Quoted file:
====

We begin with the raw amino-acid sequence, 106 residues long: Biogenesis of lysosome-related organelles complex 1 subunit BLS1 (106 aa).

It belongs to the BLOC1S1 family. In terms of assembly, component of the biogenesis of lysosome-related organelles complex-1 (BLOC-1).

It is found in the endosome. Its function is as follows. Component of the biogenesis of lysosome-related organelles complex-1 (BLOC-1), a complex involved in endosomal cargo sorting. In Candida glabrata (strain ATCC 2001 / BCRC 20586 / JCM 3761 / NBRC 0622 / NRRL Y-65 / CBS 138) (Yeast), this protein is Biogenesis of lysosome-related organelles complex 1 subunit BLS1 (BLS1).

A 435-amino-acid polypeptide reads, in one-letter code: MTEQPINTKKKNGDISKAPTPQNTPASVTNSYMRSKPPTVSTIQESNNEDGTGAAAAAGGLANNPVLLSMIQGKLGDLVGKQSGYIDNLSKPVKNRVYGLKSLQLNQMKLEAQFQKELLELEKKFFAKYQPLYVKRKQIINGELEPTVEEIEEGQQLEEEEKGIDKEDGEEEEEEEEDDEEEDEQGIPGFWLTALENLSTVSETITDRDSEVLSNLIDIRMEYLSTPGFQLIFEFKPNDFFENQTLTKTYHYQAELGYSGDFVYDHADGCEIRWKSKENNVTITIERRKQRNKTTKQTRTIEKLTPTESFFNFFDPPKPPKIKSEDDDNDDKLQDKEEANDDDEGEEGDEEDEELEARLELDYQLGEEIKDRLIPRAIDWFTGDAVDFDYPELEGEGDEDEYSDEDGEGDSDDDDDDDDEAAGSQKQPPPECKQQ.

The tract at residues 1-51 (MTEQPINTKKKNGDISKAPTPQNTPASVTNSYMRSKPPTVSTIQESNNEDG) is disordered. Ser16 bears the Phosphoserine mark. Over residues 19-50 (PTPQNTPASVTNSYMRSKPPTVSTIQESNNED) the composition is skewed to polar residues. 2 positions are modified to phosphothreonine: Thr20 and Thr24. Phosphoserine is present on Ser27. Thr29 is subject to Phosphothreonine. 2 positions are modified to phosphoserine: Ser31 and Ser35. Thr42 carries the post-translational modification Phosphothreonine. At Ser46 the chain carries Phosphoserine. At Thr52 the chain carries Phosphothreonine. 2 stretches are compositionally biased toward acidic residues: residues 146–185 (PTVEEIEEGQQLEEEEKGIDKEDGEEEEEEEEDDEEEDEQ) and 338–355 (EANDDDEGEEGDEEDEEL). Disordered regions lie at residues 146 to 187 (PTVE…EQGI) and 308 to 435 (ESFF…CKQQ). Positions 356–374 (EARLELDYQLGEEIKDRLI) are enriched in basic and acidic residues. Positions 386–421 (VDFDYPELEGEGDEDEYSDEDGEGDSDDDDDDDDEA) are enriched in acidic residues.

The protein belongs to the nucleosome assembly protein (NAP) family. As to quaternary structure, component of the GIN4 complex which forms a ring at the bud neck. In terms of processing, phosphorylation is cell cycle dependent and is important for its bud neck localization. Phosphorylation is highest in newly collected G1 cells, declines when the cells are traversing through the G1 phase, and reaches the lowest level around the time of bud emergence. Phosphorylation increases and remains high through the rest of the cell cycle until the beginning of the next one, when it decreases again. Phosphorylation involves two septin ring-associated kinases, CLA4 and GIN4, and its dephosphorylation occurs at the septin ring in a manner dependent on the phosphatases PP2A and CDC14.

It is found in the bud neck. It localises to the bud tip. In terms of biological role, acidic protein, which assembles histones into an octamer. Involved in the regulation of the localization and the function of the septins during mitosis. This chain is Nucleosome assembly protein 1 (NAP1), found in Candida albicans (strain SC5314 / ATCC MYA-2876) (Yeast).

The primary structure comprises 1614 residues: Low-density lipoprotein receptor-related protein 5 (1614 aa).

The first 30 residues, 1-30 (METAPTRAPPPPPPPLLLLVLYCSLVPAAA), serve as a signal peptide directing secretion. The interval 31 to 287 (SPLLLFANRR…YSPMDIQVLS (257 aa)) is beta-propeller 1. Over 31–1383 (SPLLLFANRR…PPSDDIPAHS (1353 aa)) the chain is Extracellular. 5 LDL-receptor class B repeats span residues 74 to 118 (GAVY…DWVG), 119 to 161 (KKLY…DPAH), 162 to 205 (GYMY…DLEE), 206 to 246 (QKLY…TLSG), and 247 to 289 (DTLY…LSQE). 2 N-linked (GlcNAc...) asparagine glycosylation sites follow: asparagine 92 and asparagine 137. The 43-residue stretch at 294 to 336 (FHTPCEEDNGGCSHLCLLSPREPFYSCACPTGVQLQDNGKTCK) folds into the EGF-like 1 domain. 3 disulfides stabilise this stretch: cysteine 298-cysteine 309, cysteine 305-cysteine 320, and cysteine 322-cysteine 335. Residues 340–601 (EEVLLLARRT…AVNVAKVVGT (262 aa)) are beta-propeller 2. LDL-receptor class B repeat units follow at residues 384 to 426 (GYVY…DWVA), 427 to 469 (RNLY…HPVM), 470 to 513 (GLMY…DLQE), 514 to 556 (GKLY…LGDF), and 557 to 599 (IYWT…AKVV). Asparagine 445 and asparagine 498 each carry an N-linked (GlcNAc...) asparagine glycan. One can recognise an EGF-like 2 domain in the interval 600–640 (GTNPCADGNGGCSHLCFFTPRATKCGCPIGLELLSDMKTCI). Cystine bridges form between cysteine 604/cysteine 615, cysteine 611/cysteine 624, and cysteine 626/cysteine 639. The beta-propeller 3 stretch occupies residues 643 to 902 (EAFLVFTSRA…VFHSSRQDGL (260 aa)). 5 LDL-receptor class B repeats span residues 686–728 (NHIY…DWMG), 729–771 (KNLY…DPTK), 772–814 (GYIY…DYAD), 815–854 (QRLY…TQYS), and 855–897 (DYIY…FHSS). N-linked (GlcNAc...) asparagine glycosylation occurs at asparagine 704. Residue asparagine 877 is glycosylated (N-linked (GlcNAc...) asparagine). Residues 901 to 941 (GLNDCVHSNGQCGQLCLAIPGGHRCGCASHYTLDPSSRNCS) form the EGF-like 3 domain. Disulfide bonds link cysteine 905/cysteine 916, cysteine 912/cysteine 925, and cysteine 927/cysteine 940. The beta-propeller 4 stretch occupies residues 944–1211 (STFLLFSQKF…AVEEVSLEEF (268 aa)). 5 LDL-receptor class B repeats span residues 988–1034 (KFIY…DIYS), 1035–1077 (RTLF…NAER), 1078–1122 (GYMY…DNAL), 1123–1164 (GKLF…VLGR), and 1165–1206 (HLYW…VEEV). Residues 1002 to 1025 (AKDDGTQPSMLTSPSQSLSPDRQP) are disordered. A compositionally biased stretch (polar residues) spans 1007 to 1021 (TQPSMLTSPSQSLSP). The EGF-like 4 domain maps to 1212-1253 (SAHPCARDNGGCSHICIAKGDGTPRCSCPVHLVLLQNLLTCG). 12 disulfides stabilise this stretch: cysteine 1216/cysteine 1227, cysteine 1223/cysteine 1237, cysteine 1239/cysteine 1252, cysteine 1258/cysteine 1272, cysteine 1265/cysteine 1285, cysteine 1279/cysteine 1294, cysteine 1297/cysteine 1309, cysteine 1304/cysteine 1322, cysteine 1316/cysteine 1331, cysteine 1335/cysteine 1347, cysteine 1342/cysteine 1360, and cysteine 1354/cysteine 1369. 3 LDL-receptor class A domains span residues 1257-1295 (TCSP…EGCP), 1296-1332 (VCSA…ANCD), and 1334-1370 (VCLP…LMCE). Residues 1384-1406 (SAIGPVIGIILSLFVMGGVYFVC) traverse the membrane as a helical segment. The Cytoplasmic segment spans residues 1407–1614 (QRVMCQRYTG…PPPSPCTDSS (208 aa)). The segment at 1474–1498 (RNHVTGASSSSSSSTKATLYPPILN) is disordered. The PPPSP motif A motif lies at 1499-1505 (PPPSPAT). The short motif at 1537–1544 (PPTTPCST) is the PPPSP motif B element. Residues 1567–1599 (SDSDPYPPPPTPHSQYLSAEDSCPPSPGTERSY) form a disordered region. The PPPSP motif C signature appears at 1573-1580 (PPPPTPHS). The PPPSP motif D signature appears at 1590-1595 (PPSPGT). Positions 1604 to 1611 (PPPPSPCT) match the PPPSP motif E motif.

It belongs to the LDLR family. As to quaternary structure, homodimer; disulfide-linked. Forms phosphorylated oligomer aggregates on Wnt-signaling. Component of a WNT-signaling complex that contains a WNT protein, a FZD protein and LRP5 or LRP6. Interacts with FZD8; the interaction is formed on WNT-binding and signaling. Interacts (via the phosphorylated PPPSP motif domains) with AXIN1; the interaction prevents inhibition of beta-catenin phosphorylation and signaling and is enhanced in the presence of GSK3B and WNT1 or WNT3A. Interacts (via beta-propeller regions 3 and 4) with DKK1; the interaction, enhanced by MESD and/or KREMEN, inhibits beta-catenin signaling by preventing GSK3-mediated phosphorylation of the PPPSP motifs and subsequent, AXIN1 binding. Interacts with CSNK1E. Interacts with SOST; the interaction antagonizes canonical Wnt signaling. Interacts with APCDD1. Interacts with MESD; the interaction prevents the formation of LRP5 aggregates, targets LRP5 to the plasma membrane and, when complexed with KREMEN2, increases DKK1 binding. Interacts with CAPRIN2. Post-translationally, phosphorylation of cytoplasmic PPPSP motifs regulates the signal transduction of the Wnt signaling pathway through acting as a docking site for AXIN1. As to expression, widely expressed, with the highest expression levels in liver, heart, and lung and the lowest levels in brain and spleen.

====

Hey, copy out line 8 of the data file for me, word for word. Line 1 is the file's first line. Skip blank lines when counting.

The primary structure comprises 1614 residues: Low-density lipoprotein receptor-related protein 5 (1614 aa).